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The Leftovers “Ten Thirteen” Review (2×09)

30 Nov

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“It’s pointless.”

How appropriate. The show returns to this knock knock joke from the beginning of the season in “Ten Thirteen”, this time telling it in a Meg context as she sits on a bench with Evie. It’s a dumb joke that also plays as a nihilistic statement, as an encapsulation of many of the storylines of the show. It’s the central statement of Meg’s storyline, one that has become increasingly prominent as time has progressed.

And as it has progressed, Liv Tyler has become better and better, her character going from softer and kinder to steelier and more callous. I don’t know if I completely buy the character shift–although if you think about it, it’s not too drastic–but there’s no doubt that Tyler’s performance is yet another to add to the show’s growing Emmy consideration list. On the topic of the shift, regardless of my feelings about it, it’s also clear that the very point of the storyline is both how Meg may have and may not have changed. The episode fills in more of her backstory, focusing on the day when she was snorting coke in the bathroom as her mother died at the restaurant table just outside. It also covers a fairly long period of time for her in order to set up what should be a (literally) explosive season finale.

The idea with Meg is that she’s not a huge fan of the way the GR goes about things, nor is she a fan of Jarden being labeled a “Miracle” town. Life is just pointless, she believes. It’s a joke. What she wants is essentially for war to break out, for things to go beyond all that “mysterious bullshit” and descend into chaos. It’s a terrifying turn–how about that school bus scene?–played extremely well by Tyler, and it’s an interesting extension and counterpoint to the GR philosophy.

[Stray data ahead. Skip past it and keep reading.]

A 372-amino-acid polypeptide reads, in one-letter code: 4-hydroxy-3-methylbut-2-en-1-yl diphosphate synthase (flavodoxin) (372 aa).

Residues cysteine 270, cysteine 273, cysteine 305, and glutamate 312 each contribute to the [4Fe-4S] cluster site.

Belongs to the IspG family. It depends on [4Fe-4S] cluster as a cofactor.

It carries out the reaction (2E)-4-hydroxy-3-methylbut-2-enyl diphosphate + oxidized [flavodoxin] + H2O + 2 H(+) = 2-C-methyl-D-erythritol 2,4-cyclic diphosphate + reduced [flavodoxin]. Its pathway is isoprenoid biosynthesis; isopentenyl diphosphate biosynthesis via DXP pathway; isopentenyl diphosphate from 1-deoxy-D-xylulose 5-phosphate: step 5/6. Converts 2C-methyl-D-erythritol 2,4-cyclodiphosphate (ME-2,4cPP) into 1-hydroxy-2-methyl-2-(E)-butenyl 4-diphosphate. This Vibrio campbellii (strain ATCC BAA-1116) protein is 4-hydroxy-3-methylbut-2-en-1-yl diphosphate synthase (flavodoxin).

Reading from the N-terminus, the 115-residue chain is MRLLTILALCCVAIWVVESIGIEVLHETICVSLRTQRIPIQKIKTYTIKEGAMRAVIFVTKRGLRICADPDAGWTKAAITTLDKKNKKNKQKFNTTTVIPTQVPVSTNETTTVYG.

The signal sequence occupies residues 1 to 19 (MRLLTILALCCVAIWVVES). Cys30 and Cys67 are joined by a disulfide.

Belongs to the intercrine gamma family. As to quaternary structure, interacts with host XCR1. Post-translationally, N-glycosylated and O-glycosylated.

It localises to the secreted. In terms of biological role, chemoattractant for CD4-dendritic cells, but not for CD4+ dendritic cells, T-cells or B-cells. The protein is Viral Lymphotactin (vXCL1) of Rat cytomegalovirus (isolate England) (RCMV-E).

One of the most important scenes of the episode involves Meg and Isaac early on, the latter telling the former the cold, hard truth: “No matter what I say, you’re going to be disappointed because it’s not going to fix what’s broken on the inside.” As much as the show is about how we deal with loss and uncertainty in a post-Departure world, it’s also about how we cope in everyday life. It’s not like the Departure fundamentally changed who everyone was. Sure, there are some elements of that throughout the series that we see. However, what we keep coming back to is the idea that loss and uncertainty are inherent in the life experience.

GRADE: B+

OTHER THOUGHTS:

-More cool music choices this week: When In Rome’s “The Promise”, Grandmaster Flash’s “White Lines (Don’t Don’t Do It)”, and Olivia Newton John’s “Magic”.

-Any connections between Tommy and Darren?

-Predictions and/or hopes for next week?

-Apologies for the late review. I had something going on until around midnight last night, so I didn’t get to write until this morning.

Photo credit: The Leftovers, HBO

 

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2 Responses to “The Leftovers “Ten Thirteen” Review (2×09)”